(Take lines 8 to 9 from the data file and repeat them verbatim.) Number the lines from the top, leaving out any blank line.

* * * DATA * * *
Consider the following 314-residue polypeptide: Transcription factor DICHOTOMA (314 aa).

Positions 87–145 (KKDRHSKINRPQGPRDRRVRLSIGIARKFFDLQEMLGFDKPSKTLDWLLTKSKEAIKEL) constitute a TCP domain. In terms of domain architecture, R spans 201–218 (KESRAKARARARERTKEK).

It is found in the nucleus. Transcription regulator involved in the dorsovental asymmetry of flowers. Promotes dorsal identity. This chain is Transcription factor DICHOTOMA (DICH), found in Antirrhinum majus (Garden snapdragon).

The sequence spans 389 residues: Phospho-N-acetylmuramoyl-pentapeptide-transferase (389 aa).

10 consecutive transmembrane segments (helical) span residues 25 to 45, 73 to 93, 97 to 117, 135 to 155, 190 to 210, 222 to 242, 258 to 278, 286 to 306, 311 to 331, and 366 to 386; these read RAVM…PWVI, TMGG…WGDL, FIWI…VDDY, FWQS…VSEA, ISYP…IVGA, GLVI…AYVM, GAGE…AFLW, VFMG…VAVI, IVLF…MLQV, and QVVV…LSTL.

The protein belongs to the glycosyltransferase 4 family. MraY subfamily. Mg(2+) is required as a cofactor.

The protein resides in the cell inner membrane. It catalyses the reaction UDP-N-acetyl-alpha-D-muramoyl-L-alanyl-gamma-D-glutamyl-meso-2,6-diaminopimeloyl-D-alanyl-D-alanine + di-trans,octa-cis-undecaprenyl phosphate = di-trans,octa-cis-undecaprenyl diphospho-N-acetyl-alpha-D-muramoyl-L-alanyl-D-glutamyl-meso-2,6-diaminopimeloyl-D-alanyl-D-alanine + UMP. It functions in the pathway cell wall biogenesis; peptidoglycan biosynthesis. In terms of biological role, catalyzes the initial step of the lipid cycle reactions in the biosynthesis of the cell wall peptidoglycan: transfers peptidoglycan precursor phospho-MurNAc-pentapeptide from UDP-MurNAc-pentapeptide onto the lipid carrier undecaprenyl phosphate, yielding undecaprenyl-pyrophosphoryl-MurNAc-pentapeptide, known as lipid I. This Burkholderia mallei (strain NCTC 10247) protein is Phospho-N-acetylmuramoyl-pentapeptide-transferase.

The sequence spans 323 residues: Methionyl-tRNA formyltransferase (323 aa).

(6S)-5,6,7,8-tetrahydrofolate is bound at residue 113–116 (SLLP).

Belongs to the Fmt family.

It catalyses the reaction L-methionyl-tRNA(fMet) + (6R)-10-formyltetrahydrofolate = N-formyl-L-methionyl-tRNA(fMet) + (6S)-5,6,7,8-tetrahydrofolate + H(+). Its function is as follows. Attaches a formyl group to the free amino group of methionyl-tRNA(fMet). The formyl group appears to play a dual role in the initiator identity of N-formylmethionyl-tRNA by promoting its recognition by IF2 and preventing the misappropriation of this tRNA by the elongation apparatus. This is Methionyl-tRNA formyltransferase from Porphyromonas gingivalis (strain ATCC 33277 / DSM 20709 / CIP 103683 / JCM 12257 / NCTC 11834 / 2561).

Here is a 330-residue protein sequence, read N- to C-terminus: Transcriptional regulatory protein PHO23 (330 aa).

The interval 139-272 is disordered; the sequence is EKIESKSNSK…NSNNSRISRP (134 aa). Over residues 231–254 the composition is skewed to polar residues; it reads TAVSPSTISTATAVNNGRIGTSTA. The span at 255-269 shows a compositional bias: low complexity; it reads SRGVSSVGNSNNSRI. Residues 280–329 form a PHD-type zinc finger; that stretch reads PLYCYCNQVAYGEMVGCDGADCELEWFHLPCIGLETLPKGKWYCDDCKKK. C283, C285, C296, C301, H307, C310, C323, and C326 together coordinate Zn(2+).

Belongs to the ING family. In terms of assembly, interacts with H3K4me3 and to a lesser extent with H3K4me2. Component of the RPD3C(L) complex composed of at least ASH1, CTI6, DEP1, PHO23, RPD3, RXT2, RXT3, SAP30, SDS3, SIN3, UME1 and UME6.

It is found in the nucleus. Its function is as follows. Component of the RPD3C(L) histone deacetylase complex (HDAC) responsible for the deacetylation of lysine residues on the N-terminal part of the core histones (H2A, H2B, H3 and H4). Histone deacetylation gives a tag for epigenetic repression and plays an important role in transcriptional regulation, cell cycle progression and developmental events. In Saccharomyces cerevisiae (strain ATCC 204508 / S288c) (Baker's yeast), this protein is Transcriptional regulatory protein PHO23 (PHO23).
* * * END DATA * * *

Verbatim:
The sequence spans 323 residues: Methionyl-tRNA formyltransferase (323 aa).

(6S)-5,6,7,8-tetrahydrofolate is bound at residue 113–116 (SLLP).